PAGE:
Kiddytown Amusement Park, 95th and Stony Island, Chicago, IL (1950 to late 1960s)
Funtown Amusement Park, 95th and Stony Island , Chicago, IL (late 1960s to 1982)
Funtown Amusement Park at 95th and Stony Island started life in the 1950 as "Kiddytown". Kiddytown, like so many other "Kiddieland Parks of the time, also had a Fire Truck used to pick up kids for birthday partys and for rides in the park. New owners in the 1960s changed the name of the park to Funtown.The park charged a gate admission but later changed the admission to a ticket-to-ride system.
Alllen and June bought Funtown Amusement Park at 95th and Stony Island around 1967 and ran that operation until they sold it in 1977. Funtown had some great rides like the Santa Fe miniature train, Mad Mouse roller coaster, the Trabant (google it), the Moon Rocket, a Merry-Go-Round, a small Ferris wheel, the Rock O Planes, the Paratrooper, the Round Up, the Octopus, Swinging Gym, hand-cranked rail cars, and the fastest Go Carts in the Chicago area.
In the summer of 1977 Jack Johnson bought the park. Jack was a carnival guy who attempted to run the park like a moving carnival. He pilfered what he could from the park and chased customers, employees and management away by mistreating them (via a park manager 1975-1982). With Great America in Gurnee, Illinois opening in 1976, was a contributing to parks slow death. Jack Johnson sold the park around 1980 to another carnival owner, Bob Johnson (Big “J” Funtown). Finally, in the fall of 1982 the rides were auctioned off and the land sold.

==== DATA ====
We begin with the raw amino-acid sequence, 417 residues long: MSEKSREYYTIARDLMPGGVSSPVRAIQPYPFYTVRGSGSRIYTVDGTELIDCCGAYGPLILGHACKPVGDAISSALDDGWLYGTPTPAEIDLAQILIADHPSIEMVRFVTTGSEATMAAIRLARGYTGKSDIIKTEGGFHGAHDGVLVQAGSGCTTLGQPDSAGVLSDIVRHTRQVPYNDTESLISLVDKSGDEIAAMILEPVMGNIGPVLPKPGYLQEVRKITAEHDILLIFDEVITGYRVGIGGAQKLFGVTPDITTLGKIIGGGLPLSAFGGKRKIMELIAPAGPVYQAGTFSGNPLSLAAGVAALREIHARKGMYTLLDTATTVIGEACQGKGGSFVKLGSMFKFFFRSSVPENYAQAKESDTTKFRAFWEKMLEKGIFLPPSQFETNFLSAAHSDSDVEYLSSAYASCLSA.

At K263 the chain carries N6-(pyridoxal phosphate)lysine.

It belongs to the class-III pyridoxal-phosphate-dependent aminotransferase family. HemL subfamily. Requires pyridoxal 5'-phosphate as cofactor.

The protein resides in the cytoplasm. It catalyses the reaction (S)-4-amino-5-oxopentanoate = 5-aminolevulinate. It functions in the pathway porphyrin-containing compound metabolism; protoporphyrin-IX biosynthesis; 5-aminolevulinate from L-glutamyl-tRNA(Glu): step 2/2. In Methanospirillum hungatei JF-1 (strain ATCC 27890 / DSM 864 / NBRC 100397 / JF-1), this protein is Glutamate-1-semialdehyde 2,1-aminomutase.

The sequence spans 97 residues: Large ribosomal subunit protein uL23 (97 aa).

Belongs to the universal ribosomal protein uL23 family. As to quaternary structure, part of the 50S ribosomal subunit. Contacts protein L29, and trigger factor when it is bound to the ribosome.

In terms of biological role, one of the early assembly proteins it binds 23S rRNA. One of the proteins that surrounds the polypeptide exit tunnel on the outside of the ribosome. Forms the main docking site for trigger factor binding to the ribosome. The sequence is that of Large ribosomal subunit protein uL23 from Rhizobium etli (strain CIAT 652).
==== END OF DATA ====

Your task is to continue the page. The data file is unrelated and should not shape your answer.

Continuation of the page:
The Funtown jingle went like this: "Funtown, Funtown for the kids and you, 95th and Stoney Island Av-e-nue, Funtown!"
[THE CARVELL'S - OWNERS FROM 1967-77]
Funtown Amusement Park at 95th and Stony Island was last owned by Allan Carvell Jr. and his wife June Marie Carvell of Evanston, Illinois. In 1957, June Carvell and her husband opened the Rainbo Ice Skating Arena and the Rainbo Sports and Skate shop in Skokie. The rink, at Lawrence and Clark, became quite popular, drawing hundreds of people during open skate sessions. It also served as a practice arena for figure skaters and hockey players. Mrs. Carvell also helped manage tennis operations at the Lincoln Park Tennis Club, where her husband, a tennis professional, gave lessons.